Technology is accelerating constant change within our society. This change has brought a freedom never known to racist and derogatory efforts. Today, as a result of technological advances, many racist actions are no longer punishable or monitored by law. With the advent of the personal computer, Internet and offspring technologies including, but not limited to email, web blogs, instant messaging, site hosting, chat rooms, cable television, and satellite radio, media has taken a powerful turn. Overall, these advances have given American media the ability to disseminate important news and ideals to audiences all over the world. However, it also has catapulted racist and derogatory content to new and seemingly untouchable heights, with the ability to spread these thoughts and images without legal ramifications.
The purpose of this research is to examine the National Association of Colored People's (NAACP) Youth & College Division's STOP Campaign, explore demeaning media content and how new technology has propelled it forward, and assess audience perception of the dynamics of the campaign in disseminating its message to combat this content.
In-depth interviews and focus group sessions were conducted with college students, discussing their level of knowledge of the NAACP, the STOP Campaign and its mission. Participants were asked their opinions about the campaign and its effects on them as media consumers, their views on demeaning content and if changes to the campaign were necessary to reach the target audience.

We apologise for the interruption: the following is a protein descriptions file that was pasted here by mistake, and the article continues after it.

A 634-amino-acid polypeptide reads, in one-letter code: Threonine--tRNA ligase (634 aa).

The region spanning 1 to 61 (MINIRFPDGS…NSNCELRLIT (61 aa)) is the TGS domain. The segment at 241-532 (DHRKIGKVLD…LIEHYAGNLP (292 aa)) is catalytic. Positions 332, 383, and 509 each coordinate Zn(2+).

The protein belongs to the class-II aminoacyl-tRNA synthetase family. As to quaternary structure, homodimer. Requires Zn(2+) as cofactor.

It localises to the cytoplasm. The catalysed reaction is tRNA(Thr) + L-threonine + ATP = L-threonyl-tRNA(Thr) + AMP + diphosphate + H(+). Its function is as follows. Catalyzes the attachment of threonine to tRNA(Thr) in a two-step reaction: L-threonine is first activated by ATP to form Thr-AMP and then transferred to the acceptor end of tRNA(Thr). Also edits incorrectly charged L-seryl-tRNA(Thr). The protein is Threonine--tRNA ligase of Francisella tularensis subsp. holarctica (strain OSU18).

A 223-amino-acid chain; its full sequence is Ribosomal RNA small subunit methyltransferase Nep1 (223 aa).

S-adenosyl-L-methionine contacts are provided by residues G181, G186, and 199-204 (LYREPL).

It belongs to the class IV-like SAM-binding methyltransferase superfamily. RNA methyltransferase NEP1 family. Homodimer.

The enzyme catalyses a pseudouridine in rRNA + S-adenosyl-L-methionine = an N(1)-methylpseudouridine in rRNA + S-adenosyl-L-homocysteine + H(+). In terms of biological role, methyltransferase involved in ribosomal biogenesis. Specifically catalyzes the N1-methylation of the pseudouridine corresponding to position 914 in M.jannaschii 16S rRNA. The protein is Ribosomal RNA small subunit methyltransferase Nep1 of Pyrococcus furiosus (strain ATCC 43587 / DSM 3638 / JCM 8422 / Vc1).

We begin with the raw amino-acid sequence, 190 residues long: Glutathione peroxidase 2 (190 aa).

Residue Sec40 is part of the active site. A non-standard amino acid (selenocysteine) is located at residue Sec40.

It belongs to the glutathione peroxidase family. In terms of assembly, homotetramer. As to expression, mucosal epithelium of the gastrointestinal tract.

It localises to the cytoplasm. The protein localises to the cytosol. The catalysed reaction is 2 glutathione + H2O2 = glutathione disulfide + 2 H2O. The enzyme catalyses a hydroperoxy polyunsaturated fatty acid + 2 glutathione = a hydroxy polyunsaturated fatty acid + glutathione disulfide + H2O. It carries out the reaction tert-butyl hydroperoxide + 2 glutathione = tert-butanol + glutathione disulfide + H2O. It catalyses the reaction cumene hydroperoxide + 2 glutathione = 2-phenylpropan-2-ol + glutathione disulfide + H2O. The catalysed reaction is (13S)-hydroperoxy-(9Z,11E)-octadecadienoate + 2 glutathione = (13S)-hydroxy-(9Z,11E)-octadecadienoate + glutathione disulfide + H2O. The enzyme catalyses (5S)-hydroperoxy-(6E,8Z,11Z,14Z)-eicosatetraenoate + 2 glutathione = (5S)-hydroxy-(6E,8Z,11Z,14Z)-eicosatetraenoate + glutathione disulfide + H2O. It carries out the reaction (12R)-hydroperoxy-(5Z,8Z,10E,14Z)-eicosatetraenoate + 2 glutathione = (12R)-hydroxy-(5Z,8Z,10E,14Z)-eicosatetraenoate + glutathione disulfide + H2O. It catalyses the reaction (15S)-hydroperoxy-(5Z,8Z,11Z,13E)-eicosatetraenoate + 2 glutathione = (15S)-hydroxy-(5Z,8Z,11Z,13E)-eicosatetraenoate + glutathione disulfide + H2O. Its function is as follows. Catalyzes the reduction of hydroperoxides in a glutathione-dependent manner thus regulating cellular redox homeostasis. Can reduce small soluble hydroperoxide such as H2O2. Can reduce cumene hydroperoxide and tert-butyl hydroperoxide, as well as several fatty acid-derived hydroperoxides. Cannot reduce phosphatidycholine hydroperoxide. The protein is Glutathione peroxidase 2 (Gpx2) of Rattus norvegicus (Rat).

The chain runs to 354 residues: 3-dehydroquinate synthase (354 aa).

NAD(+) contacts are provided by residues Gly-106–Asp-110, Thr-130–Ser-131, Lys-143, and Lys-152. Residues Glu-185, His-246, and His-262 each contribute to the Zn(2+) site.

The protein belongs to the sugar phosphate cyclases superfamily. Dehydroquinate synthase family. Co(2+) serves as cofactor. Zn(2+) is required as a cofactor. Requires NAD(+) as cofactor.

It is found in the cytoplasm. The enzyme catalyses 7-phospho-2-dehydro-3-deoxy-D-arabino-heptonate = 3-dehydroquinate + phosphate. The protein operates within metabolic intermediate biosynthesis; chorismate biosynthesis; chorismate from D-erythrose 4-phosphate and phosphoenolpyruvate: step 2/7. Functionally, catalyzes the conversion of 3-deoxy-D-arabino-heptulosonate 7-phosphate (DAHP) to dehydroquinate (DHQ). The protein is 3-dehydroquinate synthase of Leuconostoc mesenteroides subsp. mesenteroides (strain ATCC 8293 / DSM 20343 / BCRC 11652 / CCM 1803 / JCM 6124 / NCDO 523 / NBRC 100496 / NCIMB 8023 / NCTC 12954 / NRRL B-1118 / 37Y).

Through thematic analysis, themes and patterns emerged which revealed that although the participants were familiar with the NAACP, less than one quarter of the participants had heard of the campaign. Furthermore, findings indicate that participants often come in contact with derogatory content and are able to separate "real life" from entertainment. Many stated that they are intelligent enough to know right from wrong and they do not need a campaign to make these decisions. In addition, all of the participants believed that the campaign in its current state is a good start, but not enough to raise awareness and change the actions and/or opinions of a wide range of people.